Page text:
OLLIE POPE – 6/10
81 runs at 20.25, best of 62
He has faded away a little bit since his half-century in the first Test. He is a real talent so what will disappoint him is his two dismissals against Yasir off the back foot. We have always viewed him as a very good player of spin – very quick on his feet, fully forward or fully back, never letting the spinner settle – so he will be frustrated by the repetitive nature of his dismissals against Yasir, going back to full length deliveries and being done by drift.
He will have to look at that ahead of cricket away from home, with someone like India’s Ravi Jadeja looking at that and trying to trap him on the crease, but he strikes me as a lad who wants to keep improving. I would be a little bit concerned about his shoulder, which he also injured last year, because England want him right. He is a very, very fine player. He has every box ticked. Great tempo, pleasing on the eye and with an open bat face which opens up both sides of the wicket.
BEN STOKES – 6/10
2 wickets at 5.50, best of 2-11
9 runs at 4.50, best of nine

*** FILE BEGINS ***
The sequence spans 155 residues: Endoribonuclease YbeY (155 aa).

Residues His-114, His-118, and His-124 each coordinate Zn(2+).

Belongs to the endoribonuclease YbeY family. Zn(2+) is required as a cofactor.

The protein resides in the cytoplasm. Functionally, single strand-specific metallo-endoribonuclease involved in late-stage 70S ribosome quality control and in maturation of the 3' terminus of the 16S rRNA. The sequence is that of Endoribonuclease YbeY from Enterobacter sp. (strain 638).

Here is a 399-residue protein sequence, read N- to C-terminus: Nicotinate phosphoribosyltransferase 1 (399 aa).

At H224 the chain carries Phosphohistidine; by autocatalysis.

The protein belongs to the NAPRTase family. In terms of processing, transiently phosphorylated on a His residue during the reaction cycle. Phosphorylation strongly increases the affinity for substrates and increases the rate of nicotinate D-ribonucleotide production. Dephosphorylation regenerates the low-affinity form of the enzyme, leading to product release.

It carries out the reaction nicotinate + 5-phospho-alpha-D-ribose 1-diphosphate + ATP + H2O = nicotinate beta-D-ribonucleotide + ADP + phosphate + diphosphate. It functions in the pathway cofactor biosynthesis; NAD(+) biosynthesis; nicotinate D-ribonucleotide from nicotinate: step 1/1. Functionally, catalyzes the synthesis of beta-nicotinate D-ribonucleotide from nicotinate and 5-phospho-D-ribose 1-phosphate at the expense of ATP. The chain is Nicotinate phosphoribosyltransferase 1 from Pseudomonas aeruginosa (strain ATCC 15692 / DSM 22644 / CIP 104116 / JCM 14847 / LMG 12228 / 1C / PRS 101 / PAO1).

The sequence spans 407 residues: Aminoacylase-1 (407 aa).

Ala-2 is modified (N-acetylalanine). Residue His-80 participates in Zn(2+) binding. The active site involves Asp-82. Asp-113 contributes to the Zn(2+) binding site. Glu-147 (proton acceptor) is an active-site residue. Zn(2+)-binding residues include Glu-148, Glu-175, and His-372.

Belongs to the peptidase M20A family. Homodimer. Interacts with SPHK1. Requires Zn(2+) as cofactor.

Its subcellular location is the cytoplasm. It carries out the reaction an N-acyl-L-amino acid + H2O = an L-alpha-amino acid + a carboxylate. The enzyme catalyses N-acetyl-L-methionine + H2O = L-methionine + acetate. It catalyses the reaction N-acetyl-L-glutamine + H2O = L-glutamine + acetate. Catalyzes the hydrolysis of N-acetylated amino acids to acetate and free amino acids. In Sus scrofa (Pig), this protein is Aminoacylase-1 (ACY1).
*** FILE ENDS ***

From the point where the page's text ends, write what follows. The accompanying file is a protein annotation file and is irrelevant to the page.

The one game he played he wasn’t supposed to bowl but then England needed something special and he came up with two wickets. England have missed him at times. On day four of the third Test it went a bit flat and he has the ability to turn games with late wickets. He has a golden arm and can get you a wicket from nowhere. He got some very good balls from Mohammad Abbas and Yasir in Manchester so that was the reason he only got nine runs. England will want him back soon.
JOS BUTTLER – 9/10
265 runs at 88.33, best of 152
One hundred, one fifty
Jos would have been very disappointed with his drops in Manchester, not just for himself but for the team and Dom Bess, the bowler he missed them off, because he is a massive team man. Those drops would have dented Bess’ confidence a little bit. Jos is hugely important to this cricket team, make no mistake about that. He is in that inner circle and someone people look to – he doesn’t say a lot but when he does speak, I can imagine people hanging on every word.
He is in that management group that makes decisions and so England would have been desperate for him to turn things around. His series-defining partnership with Chris Woakes started that and he showed in his 152 in the last Test that he doesn’t have to bat like he does in one-day cricket. He played like a Test batsman, relying on his defence and trusting it was good enough. His keeping in Southampton, apart from one drop as the ball wobbled, was brilliant as well.
CHRIS WOAKES – 9/10
6 wickets at 27.50, best of 2-11
143 runs at 71.50, best of 84no